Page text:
Leaning on the receptionist’s counter, Peter looks at the bathroom doors. “How long has he been in there,” he asks looking back at me? I shrug. We’d been through both floors making sure none of the other intake clinicians were scattered among the offices. I had been ready to set the alarms and lockup when Peter found Kent at the front door. In spite of our eagerness to head home we yielded to an old and nearly homeless schizophrenic. His wanting in to use the bathroom, the two of us knew, meant that we’d be here an extra 10 or so minutes.
Standing in the lobby, trying to mask over our growing impatience with a patron of the department’s closing hour we’ve become a bit antsy. Kent had a sporadic history of showing up just before closing. His asking to use the bathroom had become an irregular ritual many of the intake staff knew.
So, I should have taken Peter’s prodding as a hint of what was coming. I’d already been out on two emergency assessments, today. I had sent one to the ER with symptoms suggesting he might of have sloshed down too many of his meds with lots of cheap wine. The other had simply been upset with her counselor for not seeing her today. Those heavy scratches on her arm, looked more like she’d dragged her finger nails across her wrist, than a razor.
Peter had been in here the whole day doing intake assessments. He preferred doing those 45 minute intake interviews to collect necessary histories, ascribing an initial diagnoses and finally assigning the person to one of the program’s facilities. Scattered among the intakes were walk-ins by current clientele.
Looking past Peter toward the bathrooms, I nudge him and point at the bathroom door now opening. Larry’s elbow protrudes and his using it to push the door open grabs our attention. Zeroing in on his keeping his back to us, I quietly ask, “What has he got?”
Peter’s smirk flows along with his quiet question, “Are you worried Dave?”
Snickering, Peter walks toward Kent who’s not yet turned around. In spite of wondering, ‘Why now?’ I join in, intent on staying on the opposite side of Kent. Peter asks as we get close enough to see that Kent’s holding something close to his chest, “What’s you got Kent?”
Hunkering down a little more, Kent shakes his head. Now standing close to him on both sides the rank smell coming from between his fingers tells us the whole story. Peter and I look up across the top of Kent’s tattered cap at one another and then back down at a large wade of dripping wet toilet paper he holds close to his chest.
Putting our hands on his dirty, old coat, not needed on a late spring day, we make clear an unspoken intent. Not trying to push us away, Kent whispers, “No”. The smell emanating from between his fingers isn’t a distraction. I can’t tell you what Peter is thinking but, like me he’s smiling. Our histories of, day by day, dealing with assortments of chronic mental health issues keeps us from feeling ruffled by odors.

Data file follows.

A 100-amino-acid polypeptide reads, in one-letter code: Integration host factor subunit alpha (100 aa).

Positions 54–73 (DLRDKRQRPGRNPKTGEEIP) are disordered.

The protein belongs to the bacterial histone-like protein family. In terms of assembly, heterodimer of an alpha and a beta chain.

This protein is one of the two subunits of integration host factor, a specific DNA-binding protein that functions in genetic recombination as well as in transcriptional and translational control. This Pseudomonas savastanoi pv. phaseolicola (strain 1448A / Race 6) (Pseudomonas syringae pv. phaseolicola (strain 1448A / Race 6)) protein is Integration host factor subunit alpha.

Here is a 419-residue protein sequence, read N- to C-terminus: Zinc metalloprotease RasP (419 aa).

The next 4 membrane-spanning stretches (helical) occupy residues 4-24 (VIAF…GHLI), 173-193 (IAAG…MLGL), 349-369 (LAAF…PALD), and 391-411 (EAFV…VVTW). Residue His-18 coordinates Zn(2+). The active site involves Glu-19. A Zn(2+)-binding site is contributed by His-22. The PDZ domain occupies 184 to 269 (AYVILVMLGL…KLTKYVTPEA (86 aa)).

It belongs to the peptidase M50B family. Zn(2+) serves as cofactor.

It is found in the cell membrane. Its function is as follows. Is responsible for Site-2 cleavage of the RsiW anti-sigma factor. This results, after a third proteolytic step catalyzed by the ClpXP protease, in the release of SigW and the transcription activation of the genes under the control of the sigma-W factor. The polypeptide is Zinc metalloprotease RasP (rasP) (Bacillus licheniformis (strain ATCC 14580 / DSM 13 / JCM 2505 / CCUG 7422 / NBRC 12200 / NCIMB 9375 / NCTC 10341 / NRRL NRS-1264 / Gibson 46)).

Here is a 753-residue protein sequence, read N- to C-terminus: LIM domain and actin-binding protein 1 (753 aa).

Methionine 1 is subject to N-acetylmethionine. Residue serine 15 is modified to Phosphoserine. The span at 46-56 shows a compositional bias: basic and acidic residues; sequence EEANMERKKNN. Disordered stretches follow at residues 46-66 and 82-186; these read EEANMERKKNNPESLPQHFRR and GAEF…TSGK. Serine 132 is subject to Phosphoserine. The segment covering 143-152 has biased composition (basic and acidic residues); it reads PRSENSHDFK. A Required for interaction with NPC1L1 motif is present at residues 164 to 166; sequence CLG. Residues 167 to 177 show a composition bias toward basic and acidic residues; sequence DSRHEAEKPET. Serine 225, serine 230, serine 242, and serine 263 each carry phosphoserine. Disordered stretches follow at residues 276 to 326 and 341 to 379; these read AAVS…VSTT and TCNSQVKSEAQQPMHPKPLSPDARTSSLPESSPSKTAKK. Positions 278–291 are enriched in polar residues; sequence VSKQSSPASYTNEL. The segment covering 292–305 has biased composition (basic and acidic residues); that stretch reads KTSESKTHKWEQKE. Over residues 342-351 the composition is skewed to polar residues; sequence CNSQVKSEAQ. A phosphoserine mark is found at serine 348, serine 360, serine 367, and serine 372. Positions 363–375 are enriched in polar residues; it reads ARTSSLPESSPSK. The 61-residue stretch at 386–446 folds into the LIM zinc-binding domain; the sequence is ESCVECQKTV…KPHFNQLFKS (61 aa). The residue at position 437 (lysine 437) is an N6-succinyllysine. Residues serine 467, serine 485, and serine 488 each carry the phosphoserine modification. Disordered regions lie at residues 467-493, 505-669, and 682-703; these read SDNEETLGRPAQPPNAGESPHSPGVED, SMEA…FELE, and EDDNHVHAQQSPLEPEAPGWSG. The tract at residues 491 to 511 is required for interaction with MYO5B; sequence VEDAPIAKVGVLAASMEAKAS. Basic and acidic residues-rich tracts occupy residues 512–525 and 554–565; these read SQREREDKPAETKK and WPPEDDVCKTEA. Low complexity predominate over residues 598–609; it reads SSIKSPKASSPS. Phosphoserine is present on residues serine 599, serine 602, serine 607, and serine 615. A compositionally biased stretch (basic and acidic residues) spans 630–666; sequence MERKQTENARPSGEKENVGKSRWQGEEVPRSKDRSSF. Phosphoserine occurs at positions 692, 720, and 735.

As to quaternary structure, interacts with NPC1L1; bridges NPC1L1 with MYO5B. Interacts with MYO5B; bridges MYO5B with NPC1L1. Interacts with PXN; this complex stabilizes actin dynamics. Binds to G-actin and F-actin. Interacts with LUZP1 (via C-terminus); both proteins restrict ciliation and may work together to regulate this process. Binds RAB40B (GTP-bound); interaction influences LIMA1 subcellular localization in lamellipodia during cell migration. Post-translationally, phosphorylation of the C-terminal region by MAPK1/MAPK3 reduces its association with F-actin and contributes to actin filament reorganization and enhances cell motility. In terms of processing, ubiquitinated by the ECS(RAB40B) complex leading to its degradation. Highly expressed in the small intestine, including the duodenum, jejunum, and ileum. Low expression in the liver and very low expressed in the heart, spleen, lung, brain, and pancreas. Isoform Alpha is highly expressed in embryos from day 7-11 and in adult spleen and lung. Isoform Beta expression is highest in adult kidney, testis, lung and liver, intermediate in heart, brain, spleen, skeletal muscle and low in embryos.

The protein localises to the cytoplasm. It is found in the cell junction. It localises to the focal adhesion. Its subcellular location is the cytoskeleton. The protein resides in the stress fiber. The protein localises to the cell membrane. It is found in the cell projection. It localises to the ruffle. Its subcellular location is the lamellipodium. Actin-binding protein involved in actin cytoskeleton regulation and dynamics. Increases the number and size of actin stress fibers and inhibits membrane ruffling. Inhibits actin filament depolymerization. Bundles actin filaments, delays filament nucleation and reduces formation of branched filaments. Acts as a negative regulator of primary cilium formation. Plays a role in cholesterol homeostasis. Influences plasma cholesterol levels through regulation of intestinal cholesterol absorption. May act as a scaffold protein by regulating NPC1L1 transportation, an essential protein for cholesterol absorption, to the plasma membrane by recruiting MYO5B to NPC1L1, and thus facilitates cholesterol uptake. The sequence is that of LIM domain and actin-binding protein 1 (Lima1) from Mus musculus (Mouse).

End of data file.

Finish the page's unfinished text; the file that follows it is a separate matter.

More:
“Kent,” Peter says while bending down to look Kent in the eye, “you can’t take that with you,” while putting a finger on Kent’s hands. Of course, Kent lowers his head to keep his eyes hidden. “Kent we’ve got to put your stuff back where it belongs. You can’t take it with you.”
Kent whispers, “no” again.
Now, I’m imagining too much. Anyone, refusing to naturally let go of something dredges up one Freud’s ideas. ‘How often have any of my other clients refused to flush the toilet,’ I wonder?’ as Peter and I put all four hands on Kent as he weakly attempted to back on past us and out the door.
“Kent, you and I will put your stuff back where you had left it and leave it there,” Peter tells him.
I have no idea why Peter’s simple statement took hold of him, but Kent kind of looked up at him and then at me. His somewhat puzzled expression suggests confused acceptance of what has to be. Oddly trying to keep ahold of himself, Kent has stoked my curiosity with new fuel. I am comfortable seeing him trying to keep his schizophrenic self from just getting more scattered, but his effort this afternoon is off the edge.
Obviously more comfortable with Peter, since he’s leaning away from me and into Peter’s hands, I let him pull away. Keeping myself between him and the door. Peter nudges Kent back toward the bathroom door. Looking up at Peter, Kent takes hesitant steps toward where he’d just come from. Pushing the men’s room door open Peter keeping one hand on him says, “Let’s redeposit what you should have left in here, Kent.” I watch Peter shaking his head with a smile flashing occasional flashing at me.
After a minute or so of listening to Peter encouraging Kent to leave what he’s wrapped in toilet paper in the toilet I hear an almost silent “plop”. No sound of a flush follows after that. Rather, Peter’s voice comes clearly from the sink counter, encouraging Kent to clean up. Shortly after that, Peter with a hand on Kent’s shoulder guides a confused schizophrenic to the front door. As he passed me, I understood Peter’s nodding back toward the bathroom to me.
Quietly walking back toward the bathroom doors, I wait till Peter has him outside. I head in after Peter has come back and locked the door behind him. Flushing Kent’s effort to keep hold of himself gives me a moment’s hesitation as I hear Freud diagnosing me an expulsive character.